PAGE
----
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Local organizations against gun violence say efforts can't work without community help

With several shootings involving children happening throughout the summer, we asked Midlands organizations against gun violence if they think efforts are working.

COLUMBIA, S.C. — After a handful of shootings involving children lately, Midlands organizations against gun violence are continuing their work and asking the community for more involvement.

Since mid-June, Serve and Connect has been hosting community events to help decrease gun violence and establish community relationships with law enforcement.

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However, despite their efforts gun violence has continued throughout the summer.

"Gun violence is such a big issue that it's not something we can solve on our own," said Serve and Connect representative, Erica Staley. "We need the community to come together and support us and support one another."

Richland County Sheriff's Department has partnered with Serve and Connect for block parties to hand out food, play games with the kids who attend, and pass out gun locks.

Deputy Jason Cuzzupe explained that he and the C.A.T. squad have handed out hundreds of gun locks over the summer, but they need the community to use the locks and logic when it comes to storing guns to help decrease the violence.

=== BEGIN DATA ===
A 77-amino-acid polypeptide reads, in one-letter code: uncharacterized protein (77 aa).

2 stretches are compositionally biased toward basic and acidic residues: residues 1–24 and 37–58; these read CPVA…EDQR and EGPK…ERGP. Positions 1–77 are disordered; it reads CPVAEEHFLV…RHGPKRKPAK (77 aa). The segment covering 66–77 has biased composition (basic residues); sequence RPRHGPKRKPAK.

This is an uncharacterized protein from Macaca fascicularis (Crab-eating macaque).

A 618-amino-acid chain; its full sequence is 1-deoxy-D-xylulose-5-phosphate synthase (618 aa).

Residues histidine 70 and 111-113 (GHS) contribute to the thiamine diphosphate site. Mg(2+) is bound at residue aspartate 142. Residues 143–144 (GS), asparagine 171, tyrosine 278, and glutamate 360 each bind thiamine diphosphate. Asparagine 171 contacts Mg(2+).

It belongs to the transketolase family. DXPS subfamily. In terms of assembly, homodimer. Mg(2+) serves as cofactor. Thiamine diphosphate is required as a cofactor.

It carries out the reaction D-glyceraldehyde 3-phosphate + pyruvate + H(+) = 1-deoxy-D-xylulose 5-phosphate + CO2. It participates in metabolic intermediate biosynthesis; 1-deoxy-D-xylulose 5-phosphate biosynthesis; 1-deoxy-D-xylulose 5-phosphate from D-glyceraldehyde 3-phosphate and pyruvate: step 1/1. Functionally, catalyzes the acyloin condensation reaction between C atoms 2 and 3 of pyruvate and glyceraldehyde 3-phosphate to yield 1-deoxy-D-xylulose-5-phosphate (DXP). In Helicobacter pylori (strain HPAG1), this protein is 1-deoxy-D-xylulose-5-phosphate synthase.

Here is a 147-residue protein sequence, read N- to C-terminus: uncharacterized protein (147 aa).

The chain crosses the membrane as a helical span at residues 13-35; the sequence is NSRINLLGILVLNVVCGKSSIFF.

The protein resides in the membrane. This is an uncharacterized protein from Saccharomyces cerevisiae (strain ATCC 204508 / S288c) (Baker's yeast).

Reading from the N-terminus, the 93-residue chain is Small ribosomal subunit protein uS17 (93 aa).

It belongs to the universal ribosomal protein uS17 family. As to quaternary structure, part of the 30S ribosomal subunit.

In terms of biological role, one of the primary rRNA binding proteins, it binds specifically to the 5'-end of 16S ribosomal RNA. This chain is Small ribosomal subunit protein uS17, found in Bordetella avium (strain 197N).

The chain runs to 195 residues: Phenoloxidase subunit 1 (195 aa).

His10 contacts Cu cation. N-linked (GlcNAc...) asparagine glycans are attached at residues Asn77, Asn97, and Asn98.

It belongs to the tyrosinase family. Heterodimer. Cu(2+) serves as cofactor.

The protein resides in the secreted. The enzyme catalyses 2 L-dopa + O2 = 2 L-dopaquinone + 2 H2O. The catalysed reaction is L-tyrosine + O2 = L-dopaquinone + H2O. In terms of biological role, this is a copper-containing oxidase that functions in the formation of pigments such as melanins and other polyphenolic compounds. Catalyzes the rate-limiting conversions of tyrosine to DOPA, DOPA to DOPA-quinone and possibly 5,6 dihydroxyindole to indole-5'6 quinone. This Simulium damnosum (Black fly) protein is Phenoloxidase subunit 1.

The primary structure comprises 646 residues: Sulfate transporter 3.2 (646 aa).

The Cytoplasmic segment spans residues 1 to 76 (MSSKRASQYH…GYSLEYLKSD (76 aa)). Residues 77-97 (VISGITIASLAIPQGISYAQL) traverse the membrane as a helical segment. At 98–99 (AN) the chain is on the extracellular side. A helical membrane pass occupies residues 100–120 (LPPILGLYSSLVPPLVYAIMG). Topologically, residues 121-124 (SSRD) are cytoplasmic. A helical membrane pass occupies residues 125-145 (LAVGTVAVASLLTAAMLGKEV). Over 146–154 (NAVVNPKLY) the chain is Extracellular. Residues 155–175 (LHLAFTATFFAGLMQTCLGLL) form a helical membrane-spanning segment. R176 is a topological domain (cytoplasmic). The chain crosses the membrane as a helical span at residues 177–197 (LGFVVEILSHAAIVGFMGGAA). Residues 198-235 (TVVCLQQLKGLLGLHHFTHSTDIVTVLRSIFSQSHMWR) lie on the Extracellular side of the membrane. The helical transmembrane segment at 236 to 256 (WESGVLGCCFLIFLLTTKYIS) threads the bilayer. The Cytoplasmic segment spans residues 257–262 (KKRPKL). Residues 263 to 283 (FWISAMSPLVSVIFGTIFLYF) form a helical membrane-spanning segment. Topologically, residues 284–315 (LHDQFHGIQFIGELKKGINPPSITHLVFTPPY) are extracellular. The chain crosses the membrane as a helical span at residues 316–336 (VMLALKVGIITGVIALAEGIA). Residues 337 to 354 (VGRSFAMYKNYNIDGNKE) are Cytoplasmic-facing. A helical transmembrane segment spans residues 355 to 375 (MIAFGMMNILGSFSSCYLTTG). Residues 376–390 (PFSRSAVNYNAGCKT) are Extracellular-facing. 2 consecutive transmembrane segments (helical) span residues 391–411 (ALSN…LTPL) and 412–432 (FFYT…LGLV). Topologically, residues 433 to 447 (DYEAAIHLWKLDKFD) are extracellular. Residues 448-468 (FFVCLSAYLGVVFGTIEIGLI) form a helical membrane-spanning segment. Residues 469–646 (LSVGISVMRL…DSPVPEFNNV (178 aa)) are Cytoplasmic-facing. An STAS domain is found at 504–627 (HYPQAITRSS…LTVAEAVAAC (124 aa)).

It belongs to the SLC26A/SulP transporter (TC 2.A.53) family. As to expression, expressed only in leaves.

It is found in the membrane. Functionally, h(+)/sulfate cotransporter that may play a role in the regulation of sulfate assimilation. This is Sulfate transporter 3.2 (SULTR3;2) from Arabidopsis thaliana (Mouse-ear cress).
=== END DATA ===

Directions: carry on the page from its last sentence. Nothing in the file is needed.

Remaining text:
"We recently got a shipment of 300 locks that have been halfway given out... We can keep passing out locks, but it really comes down to the community being more aware of where their guns are and that they are putting them away in a safe space, away from children."

Local mom, Saleemah Graham Flemming, has been affected by gun violence herself with the shooting death of her daughter Sanaa Amenhotep in April of last year. This tragedy motivated her to start the organization Mothers of Slain Teens

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Flemming also has a 6-year-old daughter, who will be going back to school this fall. She says the violence in the community makes her a little nervous, but she's hoping for things to get better with community efforts.

"I think if there were more things for kids to do outside of school and sports, we would see an end to this. Gun violence is a mental health and general well-being issue, but if we all work together and make sure kids have what they need, we can put a stop to it," Flemming said.

Serve and Connect points to access issues and poverty as a large part of gun violence, and they are hoping to offer resources spanning from therapy to activity groups to give people more access to things they need.

The final block party will take place Thursday, August 11, from 4-5 p.m. at the  Katheryn M. Bellfield Cultural Arts Center. 

 Another "Stop the Violence" will be hosted this Saturday, August 13 at Bluff Road Park, where faith leaders in the community will be gathering to address gun violence issues through prayer. The event will start at 5 p.m.

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